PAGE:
Scotland has been hit by an epidemic of phone and online sex crime with girls under 16 making up three quarters of its victims.

New figures, described as a “wake-up call” by campaigners, show children bearing the brunt of a surge in “indecent communications” enabled by the web.

Scottish Government researchers found such crimes were largely committed by older boys on young girls, with the average perpetrator aged just 18 and victim only 14.

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The sheer scale of the rise in such "cyber sex offending" - overall numbers of such crimes recorded have jumped 50 per cent in just three years - has sparked calls for a root-and-branch review in the way such issues are dealt with in schools.

Rape Crisis Scotland's chief executive Sandy Brindley said booming reports of online sexual crime was "significant and worrying".

She added: "This is a wake-up call: now more than ever we can see the urgent need to challenge this behaviour by undertaking prevention work with young people across Scotland.

"In our work with young people in schools, they tell us of everyday sexual assault, harassment, and the sharing of intimate images without their consent."

The new numbers emerged after Justice Secretary Michael Matheson asked analysts to drill down in to why a once obscure catch-all category of offending "other sex crimes" was rising in statistics.

The latest national crime statistics show a drop in overall offending, which is at the levels of the early 1970s.

In the last decade violent crime has halved - although it rose six percent last year.

However, sex crime, including "other sex crime", has soared in the last decade.

The number of rapes recorded in 2016-17 was up, but only very slightly.

However, the category of "other sex crimes", which includes many cyber-enabled offences, rose by 50 per cent from 2,901 in 2013/14 to 4,360 by 2016/17.

The research estimates around half of the growth in all sexual crimes recorded by the police over the period is due to growth in cyber-enabled offences.

Analysis shows the growth has been driven by large increases in the crimes of "communicating indecently" (up from 605 to 1,166) and "causing to view sexual activity or images" (from 229 to 1,030), with these categories now accounting for 20 per cent of all sexual crimes.

Researchers looked at in more details at the make-up of victims and perpetrators of two offences, communicating indecently or causing to view indecent images, where the offences were "cyber-enabled", , carried out using a phone or computer link. It was specifically for these crimes that victims proved to be young, with a median age of 14 and nearly three-quarters of those affected under 16.

For all the entire category of "other sex crimes", nearly four-fifths of victims were female and three-fifths were under 16, while the vast majority of perpetrators were male.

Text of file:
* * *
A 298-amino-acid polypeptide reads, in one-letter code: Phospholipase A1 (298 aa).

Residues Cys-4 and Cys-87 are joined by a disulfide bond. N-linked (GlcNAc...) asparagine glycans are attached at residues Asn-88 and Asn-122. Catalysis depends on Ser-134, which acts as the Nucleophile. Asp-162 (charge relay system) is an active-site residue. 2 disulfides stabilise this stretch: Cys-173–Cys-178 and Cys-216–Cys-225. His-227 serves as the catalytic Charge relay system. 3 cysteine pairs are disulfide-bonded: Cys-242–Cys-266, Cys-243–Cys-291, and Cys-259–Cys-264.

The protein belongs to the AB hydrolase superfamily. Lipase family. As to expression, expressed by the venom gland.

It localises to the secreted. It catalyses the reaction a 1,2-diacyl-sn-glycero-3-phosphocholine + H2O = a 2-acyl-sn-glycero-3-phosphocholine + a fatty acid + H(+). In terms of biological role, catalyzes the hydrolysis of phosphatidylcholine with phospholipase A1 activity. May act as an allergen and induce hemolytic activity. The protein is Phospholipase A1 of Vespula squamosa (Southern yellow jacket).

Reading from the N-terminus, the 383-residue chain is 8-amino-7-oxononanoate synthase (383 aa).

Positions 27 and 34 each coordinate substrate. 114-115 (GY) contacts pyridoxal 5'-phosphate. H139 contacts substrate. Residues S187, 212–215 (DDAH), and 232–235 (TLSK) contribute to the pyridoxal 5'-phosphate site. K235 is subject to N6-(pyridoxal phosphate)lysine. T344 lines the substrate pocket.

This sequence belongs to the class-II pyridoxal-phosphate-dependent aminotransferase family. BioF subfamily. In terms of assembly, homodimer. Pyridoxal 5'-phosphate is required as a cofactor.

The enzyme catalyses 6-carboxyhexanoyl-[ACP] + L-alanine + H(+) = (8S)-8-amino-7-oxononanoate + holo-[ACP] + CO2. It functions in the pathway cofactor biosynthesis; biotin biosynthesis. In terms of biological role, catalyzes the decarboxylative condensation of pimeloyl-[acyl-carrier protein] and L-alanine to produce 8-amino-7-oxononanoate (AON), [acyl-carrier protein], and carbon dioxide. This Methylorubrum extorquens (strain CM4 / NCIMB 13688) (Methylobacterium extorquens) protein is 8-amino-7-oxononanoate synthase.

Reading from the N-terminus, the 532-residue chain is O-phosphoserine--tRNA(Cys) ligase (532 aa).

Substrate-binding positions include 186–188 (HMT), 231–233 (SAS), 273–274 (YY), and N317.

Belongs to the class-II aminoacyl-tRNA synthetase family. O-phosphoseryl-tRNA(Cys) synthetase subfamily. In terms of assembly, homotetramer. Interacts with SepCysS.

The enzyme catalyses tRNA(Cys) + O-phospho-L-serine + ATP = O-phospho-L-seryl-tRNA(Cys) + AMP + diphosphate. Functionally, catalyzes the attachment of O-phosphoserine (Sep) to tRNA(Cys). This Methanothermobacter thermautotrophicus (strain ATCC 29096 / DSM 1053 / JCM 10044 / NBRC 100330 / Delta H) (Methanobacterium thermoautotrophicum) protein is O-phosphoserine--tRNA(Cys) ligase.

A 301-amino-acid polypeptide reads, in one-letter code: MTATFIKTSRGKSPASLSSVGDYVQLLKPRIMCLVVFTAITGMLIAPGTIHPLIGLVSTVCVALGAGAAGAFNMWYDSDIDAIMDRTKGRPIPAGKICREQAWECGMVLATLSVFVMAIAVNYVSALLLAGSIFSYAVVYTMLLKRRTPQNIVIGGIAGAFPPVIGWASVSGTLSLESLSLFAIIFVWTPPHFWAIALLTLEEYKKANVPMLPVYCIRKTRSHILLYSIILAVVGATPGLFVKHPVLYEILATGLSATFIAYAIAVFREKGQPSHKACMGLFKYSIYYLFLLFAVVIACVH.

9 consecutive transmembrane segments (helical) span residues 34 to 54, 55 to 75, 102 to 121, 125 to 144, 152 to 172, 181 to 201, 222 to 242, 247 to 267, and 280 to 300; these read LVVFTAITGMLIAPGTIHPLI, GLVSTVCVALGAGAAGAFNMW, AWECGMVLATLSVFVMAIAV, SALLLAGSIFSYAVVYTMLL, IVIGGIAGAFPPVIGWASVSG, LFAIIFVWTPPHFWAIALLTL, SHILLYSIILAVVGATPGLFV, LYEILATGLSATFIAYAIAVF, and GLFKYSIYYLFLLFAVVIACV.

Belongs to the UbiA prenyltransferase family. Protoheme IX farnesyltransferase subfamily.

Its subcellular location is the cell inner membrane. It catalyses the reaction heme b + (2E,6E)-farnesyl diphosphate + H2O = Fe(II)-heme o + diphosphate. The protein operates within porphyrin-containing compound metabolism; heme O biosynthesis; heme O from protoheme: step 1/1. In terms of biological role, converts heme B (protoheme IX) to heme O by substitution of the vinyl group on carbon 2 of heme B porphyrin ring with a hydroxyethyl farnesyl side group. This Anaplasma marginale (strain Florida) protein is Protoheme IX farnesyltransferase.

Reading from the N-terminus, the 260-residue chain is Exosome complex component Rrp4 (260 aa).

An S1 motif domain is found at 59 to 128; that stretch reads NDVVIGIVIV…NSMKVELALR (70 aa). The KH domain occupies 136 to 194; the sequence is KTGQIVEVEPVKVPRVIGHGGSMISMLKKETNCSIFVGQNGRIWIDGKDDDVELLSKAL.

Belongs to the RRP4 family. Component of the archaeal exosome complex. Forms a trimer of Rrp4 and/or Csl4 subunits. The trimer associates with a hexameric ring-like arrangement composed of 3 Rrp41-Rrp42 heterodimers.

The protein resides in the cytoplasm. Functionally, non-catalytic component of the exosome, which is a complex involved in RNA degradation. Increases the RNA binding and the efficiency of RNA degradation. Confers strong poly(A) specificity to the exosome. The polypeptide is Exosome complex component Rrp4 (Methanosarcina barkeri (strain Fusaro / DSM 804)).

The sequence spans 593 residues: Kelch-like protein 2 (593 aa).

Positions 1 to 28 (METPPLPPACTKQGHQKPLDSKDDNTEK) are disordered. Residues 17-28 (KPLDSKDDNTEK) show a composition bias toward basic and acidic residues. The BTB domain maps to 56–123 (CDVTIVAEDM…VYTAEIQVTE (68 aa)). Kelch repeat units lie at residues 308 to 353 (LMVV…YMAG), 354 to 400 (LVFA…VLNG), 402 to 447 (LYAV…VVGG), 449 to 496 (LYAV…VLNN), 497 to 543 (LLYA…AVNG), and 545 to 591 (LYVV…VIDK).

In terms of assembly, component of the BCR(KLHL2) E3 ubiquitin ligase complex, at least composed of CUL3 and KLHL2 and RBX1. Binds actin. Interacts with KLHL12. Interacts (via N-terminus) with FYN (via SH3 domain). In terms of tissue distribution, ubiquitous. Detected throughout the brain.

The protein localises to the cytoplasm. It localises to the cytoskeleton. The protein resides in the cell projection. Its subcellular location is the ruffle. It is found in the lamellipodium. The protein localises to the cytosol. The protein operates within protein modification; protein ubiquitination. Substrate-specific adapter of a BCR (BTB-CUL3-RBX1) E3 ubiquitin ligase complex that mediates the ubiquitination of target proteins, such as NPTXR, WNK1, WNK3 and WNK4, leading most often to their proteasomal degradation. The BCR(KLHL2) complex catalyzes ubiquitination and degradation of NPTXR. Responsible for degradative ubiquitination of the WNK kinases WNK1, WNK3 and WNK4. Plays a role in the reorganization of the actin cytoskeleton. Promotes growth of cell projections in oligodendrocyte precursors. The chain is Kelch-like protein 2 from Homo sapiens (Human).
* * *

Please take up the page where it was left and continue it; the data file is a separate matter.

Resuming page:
In 2016-17 the victims and perpetrators were strangers in 42 per cent of cases.

Mr Matheson said: "The sexual crimes research makes clear that more work is required to understand why particularly young males are behaving in this way and to prevent sexual offending.

"While we have taken considerable steps in this area, such as our recent 'intimate images' campaign, the national action plan on internet safety and our 'Equally Safe' strategy, I am bringing together an expert group to identify further steps needed to better-tackle and ultimately prevent such offending."

Prosecutors and other justice sector professionals are concerned at the number of children and young people ending up in trouble over cybersex crime.

Solicitor General Alison Di Rollo QC, who recently hosted a summit on educating young people on sexual crimes, said: "Too many children and young people are coming into contact with our justice system as a result of sexual offending, and we know that technology has an increasingly significant part to play.

"I am delighted that this new expert group will now build on the success of the summit, and acting on the key messages we heard, identify and take the next steps to inform and protect our young people."

The research on sex crimes was published alongside figures which showed recorded crime in Scotland dropped 3 per cent from 246,243 in 2015-16 to 238,651 in 2016-17 - the lowest level since 1974.

Non-sexual serious violent crime increased by 6 per to 7,164 while sexual crimes also rose 5 per cent to 10,822 and crimes of dishonesty, fire-raising and vandalism all decreased.

The Scottish Conservatives highlighted a drop of 1.6 percentage points in the clear up rate for all recorded crime to 50%.

Tory Liam Kerr MSP said:"The fall in clear-up rates will be immensely concerning to people right across the country.

"We're now in a situation where criminals know they literally have a 50/50 chance of getting away with their illegal activity."